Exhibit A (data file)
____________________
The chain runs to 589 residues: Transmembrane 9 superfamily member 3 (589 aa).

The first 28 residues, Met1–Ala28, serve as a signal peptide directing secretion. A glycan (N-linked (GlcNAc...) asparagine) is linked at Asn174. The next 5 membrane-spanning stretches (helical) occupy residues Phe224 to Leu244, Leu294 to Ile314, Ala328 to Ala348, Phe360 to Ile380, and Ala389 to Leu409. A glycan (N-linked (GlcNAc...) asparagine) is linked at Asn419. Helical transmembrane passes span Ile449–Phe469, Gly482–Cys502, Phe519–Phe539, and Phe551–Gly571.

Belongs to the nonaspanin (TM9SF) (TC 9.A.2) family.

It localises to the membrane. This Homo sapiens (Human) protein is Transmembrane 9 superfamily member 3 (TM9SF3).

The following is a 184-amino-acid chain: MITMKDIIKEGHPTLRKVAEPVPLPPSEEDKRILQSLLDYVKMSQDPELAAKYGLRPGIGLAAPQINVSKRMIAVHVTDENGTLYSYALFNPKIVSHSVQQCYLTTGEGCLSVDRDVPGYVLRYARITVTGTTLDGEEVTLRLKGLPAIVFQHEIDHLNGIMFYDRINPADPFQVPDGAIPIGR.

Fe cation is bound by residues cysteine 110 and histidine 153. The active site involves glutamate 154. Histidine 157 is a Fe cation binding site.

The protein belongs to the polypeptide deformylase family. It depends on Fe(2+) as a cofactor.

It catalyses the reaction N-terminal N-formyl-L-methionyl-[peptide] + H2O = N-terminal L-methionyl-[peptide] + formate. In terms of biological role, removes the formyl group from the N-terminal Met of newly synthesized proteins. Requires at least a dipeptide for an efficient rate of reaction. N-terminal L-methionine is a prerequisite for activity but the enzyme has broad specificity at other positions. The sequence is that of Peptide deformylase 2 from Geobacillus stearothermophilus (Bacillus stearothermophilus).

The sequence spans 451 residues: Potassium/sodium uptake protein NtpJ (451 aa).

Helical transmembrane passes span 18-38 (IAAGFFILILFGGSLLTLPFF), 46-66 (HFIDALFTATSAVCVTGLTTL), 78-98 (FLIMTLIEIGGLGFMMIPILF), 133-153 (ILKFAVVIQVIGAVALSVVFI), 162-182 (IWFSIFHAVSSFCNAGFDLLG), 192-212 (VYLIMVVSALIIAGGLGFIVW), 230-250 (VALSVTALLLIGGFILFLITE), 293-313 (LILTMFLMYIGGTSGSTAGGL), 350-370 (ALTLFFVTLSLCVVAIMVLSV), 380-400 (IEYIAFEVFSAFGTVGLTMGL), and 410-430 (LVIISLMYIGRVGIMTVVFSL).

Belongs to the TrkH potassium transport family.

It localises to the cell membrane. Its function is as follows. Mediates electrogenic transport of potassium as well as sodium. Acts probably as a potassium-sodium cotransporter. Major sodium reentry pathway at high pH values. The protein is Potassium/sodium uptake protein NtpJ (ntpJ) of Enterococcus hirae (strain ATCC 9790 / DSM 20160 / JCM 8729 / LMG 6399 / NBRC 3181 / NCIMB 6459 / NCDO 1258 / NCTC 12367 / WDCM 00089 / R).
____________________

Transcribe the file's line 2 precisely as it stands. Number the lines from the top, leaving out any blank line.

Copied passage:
The first 28 residues, Met1–Ala28, serve as a signal peptide directing secretion. A glycan (N-linked (GlcNAc...) asparagine) is linked at Asn174. The next 5 membrane-spanning stretches (helical) occupy residues Phe224 to Leu244, Leu294 to Ile314, Ala328 to Ala348, Phe360 to Ile380, and Ala389 to Leu409. A glycan (N-linked (GlcNAc...) asparagine) is linked at Asn419. Helical transmembrane passes span Ile449–Phe469, Gly482–Cys502, Phe519–Phe539, and Phe551–Gly571.